Free Will And Determinism

1902 words, 8 pages

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Second, Silenus would agree that if something is caused it can never be free. Silenus is very high on himself as he rarely ever takes Hench’s threats seriously because he is intelligent enough to understand that Hench feels responsible for anything that he does. This is partially because Silenus is constantly reminding him that he isn’t responsible for how his mind works and thus can never be held accountable for any action that may blossem from his desires. Third, since Silenus concludes that he is not responsible for what he is, free will and moral responsibility must cease to exist in his case. “Don’t be silly Hench. Only human beings are responsible. I am what I am,” (Satyr, 218). The Satyr considers himself to be above human responsibility based on both his pre-determined genetic information, and also his environment when he’s reduced to cleaning his creator’s lab. To add, all-human acquaintances Silenus has had the displeasure of meeting label him as an untrustworthy beast. By soaking up human behavior like a sponge, Silenus discovers that people can be extremely selfish, so he decides it is ok to mock this behavior in a very direct manner. Therefore, Silenus the Satyr and his determinist view that there are reasons behind every action have even Hench convinced that he is in fact liable for all negative outcomes that Silenus may initiate.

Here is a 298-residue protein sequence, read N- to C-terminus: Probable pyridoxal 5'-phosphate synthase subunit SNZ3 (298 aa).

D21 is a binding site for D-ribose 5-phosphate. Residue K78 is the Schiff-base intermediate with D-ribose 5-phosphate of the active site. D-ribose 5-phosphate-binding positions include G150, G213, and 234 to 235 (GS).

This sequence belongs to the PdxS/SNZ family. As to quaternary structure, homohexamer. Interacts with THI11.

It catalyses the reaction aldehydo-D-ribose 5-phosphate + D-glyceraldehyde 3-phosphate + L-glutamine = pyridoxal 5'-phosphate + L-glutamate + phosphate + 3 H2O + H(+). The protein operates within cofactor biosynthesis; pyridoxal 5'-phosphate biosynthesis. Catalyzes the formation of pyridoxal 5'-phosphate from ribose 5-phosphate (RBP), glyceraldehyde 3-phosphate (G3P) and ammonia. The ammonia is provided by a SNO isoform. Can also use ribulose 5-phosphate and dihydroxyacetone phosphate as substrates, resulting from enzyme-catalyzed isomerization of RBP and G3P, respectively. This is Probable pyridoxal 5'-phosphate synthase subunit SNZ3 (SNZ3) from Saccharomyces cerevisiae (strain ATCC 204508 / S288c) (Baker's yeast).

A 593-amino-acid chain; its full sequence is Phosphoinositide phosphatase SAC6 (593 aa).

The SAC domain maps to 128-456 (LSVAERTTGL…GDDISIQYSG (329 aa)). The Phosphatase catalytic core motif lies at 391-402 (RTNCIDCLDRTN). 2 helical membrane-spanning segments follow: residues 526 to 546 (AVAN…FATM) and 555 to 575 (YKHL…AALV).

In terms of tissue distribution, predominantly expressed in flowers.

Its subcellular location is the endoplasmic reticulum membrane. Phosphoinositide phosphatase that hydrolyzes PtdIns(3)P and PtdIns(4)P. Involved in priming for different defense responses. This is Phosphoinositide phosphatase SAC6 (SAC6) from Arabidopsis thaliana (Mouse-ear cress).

In the beginning of the story, Hench is overwhelmed with responsibility for his genetically engineered creation, but as the story progresses from the beginning, middle and end so does his perception of responsibility. To start, Hench displays subconsciously in the first few paragraphs that he favors determinism. “Every time Hench told me about a potential customer, he avoided looking at me,” (Satyr, 216). This action brought into light the extent to which Hench took responsibility for Silenus. The only thing that drove Hench to sell his most View More »

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